DR. WALLACE: My parents fight and argue a lot, and I'm always dragged into their "debate." Both of my parents try to get me to agree with them. For example, my mom will say, "Tell your father he is drinking too much beer," and my dad will say, "All you do is nag, nag, nag. Isn't that true champion nagger."
I hate when they fight, and I hate it even more when they ask me to choose sides. Please tell me what to do! — Anonymous, Tulsa, Oklahoma
ANONYMOUS: It is not fair for your parents to drag you into their disagreements. If you agree with one of your parents, the other will become upset with you. When things are harmonious at home, talk with your parents and explain that you are very unhappy when they fight and argue. Ask them to please try and keep their emotions under control and to intelligently work out their problems. Inform them that you will no longer be a referee if another disagreement occurs.
If this doesn't happen, go to your room or leave the house until peace and calm are restored. Never engage in these debates and never take sides.
YOU'RE AN EXCELLENT YOUNG PERSON
DR. WALLACE: I'm a 20-year-old female college sophomore. My grade point average is 4.00 (all A's), and I'm a varsity basketball player. I have never done drugs, smoked cigarettes or been involved with alcohol.
I love my parents and attend church regularly. I believe in God and believe I am one of God's precious children. I also happen to be gay.
I want to remain anonymous because my parents are not yet aware of this fact, although I'm not embarrassed that I'm not "straight."
Dr. Wallace, I do enjoy your column, even though I don't always agree with your advice. You do help the vast majority of troubled teens, and I'm happy my local newspaper prints your column. At least you are willing to help. That's more than I can say for most "advice givers."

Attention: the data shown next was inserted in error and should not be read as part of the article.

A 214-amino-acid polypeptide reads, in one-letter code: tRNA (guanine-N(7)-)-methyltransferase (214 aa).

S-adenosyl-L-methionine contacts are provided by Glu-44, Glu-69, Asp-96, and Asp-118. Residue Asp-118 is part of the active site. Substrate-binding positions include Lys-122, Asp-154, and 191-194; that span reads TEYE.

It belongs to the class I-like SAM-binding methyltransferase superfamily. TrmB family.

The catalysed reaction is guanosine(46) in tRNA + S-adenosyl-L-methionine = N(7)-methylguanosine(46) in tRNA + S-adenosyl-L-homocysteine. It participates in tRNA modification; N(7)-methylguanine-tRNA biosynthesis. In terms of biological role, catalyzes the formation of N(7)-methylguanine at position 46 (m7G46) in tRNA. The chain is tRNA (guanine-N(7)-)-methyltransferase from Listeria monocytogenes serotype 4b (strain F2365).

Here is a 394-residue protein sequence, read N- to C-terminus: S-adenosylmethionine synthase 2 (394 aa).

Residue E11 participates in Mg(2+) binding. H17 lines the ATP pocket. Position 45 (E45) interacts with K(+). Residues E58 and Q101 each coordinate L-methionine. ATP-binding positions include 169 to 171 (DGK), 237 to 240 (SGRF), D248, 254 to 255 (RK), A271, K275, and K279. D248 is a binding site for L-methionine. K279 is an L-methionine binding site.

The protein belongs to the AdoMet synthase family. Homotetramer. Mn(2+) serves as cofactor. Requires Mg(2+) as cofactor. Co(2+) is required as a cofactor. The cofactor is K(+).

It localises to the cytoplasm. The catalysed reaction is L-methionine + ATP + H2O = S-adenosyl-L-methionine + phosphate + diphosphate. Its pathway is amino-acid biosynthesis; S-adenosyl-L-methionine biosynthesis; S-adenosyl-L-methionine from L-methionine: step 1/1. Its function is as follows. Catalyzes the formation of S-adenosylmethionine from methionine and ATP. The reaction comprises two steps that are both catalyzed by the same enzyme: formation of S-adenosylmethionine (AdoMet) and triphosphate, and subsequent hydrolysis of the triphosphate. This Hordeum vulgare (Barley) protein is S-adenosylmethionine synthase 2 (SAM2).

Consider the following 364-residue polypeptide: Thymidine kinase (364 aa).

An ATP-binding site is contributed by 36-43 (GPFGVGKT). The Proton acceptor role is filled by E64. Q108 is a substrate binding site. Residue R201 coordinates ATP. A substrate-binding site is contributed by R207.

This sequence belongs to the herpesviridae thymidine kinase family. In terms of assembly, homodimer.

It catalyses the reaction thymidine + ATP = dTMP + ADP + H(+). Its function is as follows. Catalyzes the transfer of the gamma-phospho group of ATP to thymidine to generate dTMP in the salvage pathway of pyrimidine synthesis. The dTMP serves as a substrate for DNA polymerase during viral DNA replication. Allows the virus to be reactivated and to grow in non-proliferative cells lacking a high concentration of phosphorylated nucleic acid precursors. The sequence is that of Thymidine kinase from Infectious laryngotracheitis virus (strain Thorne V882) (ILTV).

I'm writing this letter in hopes that you will print it. I just want people to know that gays are not inherently unusual people, criminals or troublemakers at all. In fact, we are very much like most people with the exception of who we relate to when it comes to personal relationships. — Anonymous, via email
ANONYMOUS: Thank you for sharing your thoughts with our readers and me. Maintaining a 4.0 GPA is quite an achievement! Since I was a varsity high school basketball coach, I always enjoy hearing about students who participate in this wonderful sport.
I totally agree that sexual orientation has nothing to do with being a law-abiding citizen, a superb scholar athlete and a wonderful person. You're an excellent example of a quality young person and I trust your future will be bright.
YOU ARE NOT THE CAUSE
DR. WALLACE: I'm pretty sure my mother is an alcoholic. She drinks every day. What can I do to help her? Sometimes I think I'm the one who caused her to drink. Sadly, my dad is no help. — Anonymous, Houston
ANONYMOUS: You are not the cause of your mother's alcohol abuse. As you likely have experienced, "home treatments" such as pleading, scolding and preaching don't work. I advise you to immediately contact Alateen, a group for teens who have an alcoholic parent. Alateen is a part of the AL-ANON family. Call or email them to find the address of your local chapter. Alateen will give you advice on how to cope with your mother and help you in your dealings with her. Alateen can be reached via email at [email protected] and via a toll-free meeting line at 888-425-2666. Please make contact and let me know how you are doing with this resource.
Dr. Robert Wallace welcomes questions from readers. Although he is unable to reply to all of them individually, he will answer as many as possible in this column. Email him at [email protected] To find out more about Dr. Robert Wallace and read features by other Creators Syndicate writers and cartoonists, visit the Creators Syndicate website at www.creators.com.